Handsblue.com: June 7, 2005

Abuse Never Felt So Good

Korean Spa’s Strange Mix of Pampering & Pain

Mention the phrase “Korean Spa,” and a strange mixture of pampering and abuse comes to mind. Years ago, my Japanese acupuncturist said, “You have skin like a Japanese woman.” At age 26, that meant smooth, silky skin without much thought.

Flash forward almost three decades later, and soft skin no longer comes naturally. I have to work at it, utilizing beneficial treatments. And for that, I’ve looked to Eastern remedies.

For years, Asian women have known and practiced the art of self-care. What better place to go than to the source? A Korean Spa is similar to a Vietnamese nail salon, but for your entire body. It’s reasonable and fast.

I go once a month. This latest trip took me to the Century Spa in Los Angeles, where I chose the Asian Beauty treatment, one of the many described in their catalogue. Now, Korean Spas are not for the modest, faint of heart, or for those who love a high-end treatment.

First, you are given a robe and locker assignment. Once you’ve completely undressed, you find your way to a large spa area filled with naked women waiting for their chosen therapies. There, you immerse yourself in a jade steam room or sauna to sweat open all of your pores, until your personal attendant comes to get you for your treatment by announcing your locker number.

You are placed on a bed in an open room where there are about eight other beds occupied by women in the buff. The actual therapist’s semi-naked Korean women wear modest black bras and black underpants, outfits that keep them both mobile and cool as they move from bed to bed.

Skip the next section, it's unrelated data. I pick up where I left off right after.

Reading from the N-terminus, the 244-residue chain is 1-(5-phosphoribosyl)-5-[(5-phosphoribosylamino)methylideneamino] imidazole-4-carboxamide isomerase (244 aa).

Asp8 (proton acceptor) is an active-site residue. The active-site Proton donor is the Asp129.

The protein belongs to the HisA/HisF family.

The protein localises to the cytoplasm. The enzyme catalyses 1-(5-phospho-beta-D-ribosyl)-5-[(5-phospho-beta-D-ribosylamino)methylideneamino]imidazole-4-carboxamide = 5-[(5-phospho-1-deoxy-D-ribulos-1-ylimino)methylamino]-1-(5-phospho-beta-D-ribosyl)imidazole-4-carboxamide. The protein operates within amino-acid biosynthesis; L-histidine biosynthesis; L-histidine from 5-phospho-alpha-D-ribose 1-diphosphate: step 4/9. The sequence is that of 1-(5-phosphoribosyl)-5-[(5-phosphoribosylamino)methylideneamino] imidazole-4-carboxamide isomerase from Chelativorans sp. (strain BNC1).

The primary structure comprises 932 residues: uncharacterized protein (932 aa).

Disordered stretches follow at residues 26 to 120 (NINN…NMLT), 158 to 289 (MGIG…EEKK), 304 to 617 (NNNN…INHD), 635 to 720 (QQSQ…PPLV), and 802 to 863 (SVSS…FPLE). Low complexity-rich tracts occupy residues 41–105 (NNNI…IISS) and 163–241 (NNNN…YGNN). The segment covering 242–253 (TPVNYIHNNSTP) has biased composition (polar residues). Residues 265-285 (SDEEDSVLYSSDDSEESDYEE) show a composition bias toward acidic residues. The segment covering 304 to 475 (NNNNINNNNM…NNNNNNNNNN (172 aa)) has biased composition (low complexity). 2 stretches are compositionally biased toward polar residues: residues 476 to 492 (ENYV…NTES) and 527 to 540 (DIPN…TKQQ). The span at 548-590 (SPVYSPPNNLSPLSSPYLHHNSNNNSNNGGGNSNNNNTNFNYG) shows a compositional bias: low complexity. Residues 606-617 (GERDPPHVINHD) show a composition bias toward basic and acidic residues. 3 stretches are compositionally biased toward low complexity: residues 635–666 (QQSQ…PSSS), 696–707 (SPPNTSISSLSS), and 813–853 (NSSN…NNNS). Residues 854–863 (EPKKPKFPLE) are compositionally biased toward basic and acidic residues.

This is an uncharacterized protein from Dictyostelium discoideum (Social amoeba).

After your skin has been sloughed off, she bathes your body, washes your hair, and then wraps you in a body mask for about 10 minutes. She then bathes you again. (Be warned: when they slough off the dead skin, it peels off in little brown, rubbery sheets. It’s amazing how much dead matter comes off your body!)

Then the fun begins. As you are slathered in baby oil, you begin to feel like a giant piece of meat, pummeled and tenderized with a shiatsu massage, which focuses on pressure points and deep rubbing. Depending upon the spa, you may also have someone walk on your back.

Back side done, you are then flipped tummy-up for a facial mask either a soy and rice paper base or the more traditional fresh cucumber mask.

I took my daughter for her first Korean Spa adventure and she wasn’t too impressed with the no-frills old-school treatment.

What keeps me coming back? My skin is softer; the pummeling, manipulating and sweating is good for my lymph system and overall health. (The attendants massage the breast and stomach area, which promotes optimum lymphatic drainage.)

A Korean Spa is fast, open from morning until late at night, and it’s affordable. It’s a spa treatment that I can easily fit into my busy schedule and afford on a monthly basis.

It may not be Beverly Hills, but you still get a good spa treatment, pop in at your own timing, and pay a third of the price.

Sally Kravich

Sally Kravich, a renowned nutritionist on both coasts, counts among her clients numerous celebrities. She covers a full health regimen, which includes diet, vitamins, and lifestyle/fitness/wellness suggestions.

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Sally Kravich

M.S. Holistic Nutrition
Author & Speaker
Body & Soul Nutrition

New York + 1-212-946-1623
Los Angeles + 1-310-285-3528

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Harper’s Bazaar, Marie Claire, Essence, Natural Health, Better Nutrition, Dateline, Donny&Marie, W.B. News, WOR Radio NYC, KPFK Radio LA, The Hair Bible, Take it to Heart, and Self-Seduction. You will also find her referenced in upcoming books in Fall 2011 as the nutritional expert on foods for children and a beauty book.